How much money will I need in retirement?
This is one of the most common questions I hear as a Financial Adviser in Madrid, Spain.
The answer to that question differs from person to person and the numbers I discuss with my clients vary massively. To some, having a quiet retirement with little requirements is the goal; others will want to continue playing golf and attend social events weekly. There is a huge difference in what you will need in your pocket with these different scenarios.
So, what do the experts think?
Researchers have calculated how much money a person needs per year in order to enjoy a comfortable retirement. The numbers were calculated by Loughborough’s Centre for Research in Social Policy (CRSP), The Pensions & Lifetime Savings Association (PLSA) and Retirement Living Standards (RLS). A report from Loughborough University and the Pensions and Lifetime Savings Association aims to help people understand how much they will need for a minimum, moderate or comfortable quality of life once they retire.
In the UK a full state pension comes in at just over £8,500, but it’s the other savings you accrue over your working life that will make the difference in people’s post-work years.
Experts found that a single person will need about £10,200 a year to achieve the minimum living standard, £20,200 a year for moderate living standards and £33,000 a year for comfortable living standards. For couples, the minimum standard came in at £15,700, moderate was £29,100 and comfortable worked out as £47,500. The results are based on consultations with members of the public and consider what is needed in retirement for home DIY and maintenance, household and personal goods, holidays, food, transport, clothing and social engagements.
The new Retirement Living Standards describe three different standards of living with associated costs for each – all established by what the public considers realistic and relevant expectations. Associated costs are made up of household bills, food and drink, transport, holidays and leisure, clothing and personal and helping others. The standards cover a range of goods and services that are relevant to most people. These and other costs, such as tax on pension income, may need to be added depending on individual circumstances.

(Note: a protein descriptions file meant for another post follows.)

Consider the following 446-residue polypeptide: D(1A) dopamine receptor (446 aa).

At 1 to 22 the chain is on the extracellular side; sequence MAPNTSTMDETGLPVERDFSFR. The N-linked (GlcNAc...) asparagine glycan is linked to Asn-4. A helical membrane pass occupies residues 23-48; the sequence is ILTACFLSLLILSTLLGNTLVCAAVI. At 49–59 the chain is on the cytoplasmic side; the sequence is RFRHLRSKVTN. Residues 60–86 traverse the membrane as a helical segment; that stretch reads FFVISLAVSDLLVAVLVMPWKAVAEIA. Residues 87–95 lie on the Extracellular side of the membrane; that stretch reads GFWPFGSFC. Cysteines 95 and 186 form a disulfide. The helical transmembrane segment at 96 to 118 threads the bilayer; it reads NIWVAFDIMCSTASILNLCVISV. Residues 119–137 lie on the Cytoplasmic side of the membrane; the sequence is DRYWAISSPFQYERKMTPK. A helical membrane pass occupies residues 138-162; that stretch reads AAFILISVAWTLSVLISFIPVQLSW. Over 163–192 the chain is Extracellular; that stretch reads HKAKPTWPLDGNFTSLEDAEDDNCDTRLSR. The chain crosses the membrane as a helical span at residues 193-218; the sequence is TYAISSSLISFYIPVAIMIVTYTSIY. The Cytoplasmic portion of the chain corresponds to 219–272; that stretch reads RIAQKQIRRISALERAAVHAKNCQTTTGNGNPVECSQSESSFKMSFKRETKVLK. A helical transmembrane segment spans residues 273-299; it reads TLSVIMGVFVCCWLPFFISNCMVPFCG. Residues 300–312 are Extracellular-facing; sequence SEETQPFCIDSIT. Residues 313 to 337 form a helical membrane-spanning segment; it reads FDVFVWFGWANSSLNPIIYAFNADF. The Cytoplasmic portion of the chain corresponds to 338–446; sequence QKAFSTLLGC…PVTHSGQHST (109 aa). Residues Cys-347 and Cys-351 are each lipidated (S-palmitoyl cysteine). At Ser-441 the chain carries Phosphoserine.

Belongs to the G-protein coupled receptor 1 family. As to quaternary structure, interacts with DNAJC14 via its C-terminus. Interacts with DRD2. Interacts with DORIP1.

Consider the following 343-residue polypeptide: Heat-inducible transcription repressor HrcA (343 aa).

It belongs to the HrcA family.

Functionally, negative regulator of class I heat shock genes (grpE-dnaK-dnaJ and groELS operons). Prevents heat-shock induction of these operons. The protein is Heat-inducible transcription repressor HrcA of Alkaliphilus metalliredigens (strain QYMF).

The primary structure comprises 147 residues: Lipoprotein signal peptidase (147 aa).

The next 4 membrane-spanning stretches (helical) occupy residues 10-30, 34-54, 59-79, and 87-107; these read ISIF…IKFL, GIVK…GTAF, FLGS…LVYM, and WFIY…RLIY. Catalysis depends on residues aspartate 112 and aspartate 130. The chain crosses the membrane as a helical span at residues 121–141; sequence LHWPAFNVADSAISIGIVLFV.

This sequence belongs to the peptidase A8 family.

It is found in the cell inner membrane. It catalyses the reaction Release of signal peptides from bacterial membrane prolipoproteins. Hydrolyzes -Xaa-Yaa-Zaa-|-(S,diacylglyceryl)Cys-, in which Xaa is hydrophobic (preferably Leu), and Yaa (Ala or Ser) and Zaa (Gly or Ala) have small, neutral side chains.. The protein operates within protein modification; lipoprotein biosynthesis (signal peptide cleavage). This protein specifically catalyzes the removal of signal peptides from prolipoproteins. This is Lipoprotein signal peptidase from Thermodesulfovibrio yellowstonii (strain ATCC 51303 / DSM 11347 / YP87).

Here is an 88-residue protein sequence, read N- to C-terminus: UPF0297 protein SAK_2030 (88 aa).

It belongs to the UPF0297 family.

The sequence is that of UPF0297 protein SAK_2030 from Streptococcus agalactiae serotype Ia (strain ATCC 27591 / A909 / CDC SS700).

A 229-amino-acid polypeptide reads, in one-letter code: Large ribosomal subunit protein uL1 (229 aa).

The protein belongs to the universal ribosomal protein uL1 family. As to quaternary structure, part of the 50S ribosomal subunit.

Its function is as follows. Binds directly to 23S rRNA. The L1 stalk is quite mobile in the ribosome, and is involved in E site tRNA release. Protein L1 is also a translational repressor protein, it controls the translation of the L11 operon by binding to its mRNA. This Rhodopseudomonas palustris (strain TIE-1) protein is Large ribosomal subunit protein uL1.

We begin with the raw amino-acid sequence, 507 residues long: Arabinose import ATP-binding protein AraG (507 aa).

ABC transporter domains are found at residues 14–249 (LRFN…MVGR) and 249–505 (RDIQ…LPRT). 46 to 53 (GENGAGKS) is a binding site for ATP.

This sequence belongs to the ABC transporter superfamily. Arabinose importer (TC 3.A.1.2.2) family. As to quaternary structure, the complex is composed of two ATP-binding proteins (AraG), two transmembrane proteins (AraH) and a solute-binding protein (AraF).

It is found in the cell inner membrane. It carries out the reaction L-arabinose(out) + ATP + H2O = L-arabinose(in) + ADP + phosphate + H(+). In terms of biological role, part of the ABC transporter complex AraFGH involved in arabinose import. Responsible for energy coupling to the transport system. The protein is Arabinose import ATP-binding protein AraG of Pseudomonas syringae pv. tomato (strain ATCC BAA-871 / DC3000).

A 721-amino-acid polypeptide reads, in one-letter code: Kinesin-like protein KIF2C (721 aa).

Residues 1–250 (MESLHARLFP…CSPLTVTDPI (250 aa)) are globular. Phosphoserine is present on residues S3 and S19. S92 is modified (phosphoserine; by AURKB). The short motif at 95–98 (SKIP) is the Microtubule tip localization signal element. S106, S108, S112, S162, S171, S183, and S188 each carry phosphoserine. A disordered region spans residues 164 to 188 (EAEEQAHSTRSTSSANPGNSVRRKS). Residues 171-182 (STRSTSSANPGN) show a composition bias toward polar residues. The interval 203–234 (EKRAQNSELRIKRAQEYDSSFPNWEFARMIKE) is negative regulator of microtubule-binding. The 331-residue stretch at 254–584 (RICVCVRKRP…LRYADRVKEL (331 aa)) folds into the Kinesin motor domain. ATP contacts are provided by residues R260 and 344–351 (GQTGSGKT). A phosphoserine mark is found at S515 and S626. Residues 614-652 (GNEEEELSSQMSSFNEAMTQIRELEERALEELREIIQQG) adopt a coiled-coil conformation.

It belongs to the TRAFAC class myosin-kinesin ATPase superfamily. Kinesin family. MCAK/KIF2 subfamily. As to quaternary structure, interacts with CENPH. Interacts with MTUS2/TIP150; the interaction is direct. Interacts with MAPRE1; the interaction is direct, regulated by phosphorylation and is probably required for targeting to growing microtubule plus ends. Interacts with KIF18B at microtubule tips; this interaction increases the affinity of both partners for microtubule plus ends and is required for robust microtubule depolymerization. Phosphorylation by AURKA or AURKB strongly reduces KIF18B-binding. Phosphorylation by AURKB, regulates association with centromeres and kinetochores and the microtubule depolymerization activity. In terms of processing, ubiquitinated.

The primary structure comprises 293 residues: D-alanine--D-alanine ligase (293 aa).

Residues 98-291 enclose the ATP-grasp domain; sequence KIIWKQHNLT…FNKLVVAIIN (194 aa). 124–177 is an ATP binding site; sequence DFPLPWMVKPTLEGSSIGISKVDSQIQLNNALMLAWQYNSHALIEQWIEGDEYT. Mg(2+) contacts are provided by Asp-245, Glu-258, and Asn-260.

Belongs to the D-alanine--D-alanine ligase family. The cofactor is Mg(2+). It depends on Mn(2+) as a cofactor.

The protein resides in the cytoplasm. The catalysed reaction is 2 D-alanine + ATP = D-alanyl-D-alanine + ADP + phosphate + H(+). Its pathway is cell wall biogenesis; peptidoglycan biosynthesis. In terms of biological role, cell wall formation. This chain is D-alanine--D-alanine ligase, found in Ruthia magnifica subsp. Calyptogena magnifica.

A series of profiles and infographics have been created on the PLSA website to help people calculate their own finances. The research for the Retirement Living Standards was adapted from the approach used to produce the Minimum Income Standard – a calculation of what the public thinks is an acceptable minimum standard of living. The data was gathered through 26 group discussions with around 250 members of the public already retired or approaching retirement, from a wide range of backgrounds. Expert views were taken into account for some areas, such as transport, energy usage and food costs.
The discussions set the parameters for how higher living standards should be described and defined. Through these discussions, three retirement living standards were agreed: minimum, moderate and comfortable.
At a cost of £10,200 per year for a single person and £15,700 for a couple, the minimum lifestyle covers all your needs plus enough for some fun – including social participation and social occasions.
The moderate lifestyle (£20,200 a year for singles and £29,100 for couples) provides, in addition to the minimum lifestyle, more financial security and more flexibility.
At the comfortable level (£33,000 a year for singles and £47,500 for couples), retirees could enjoy some luxuries like regular beauty treatments, theatre trips and three weeks in Europe a year.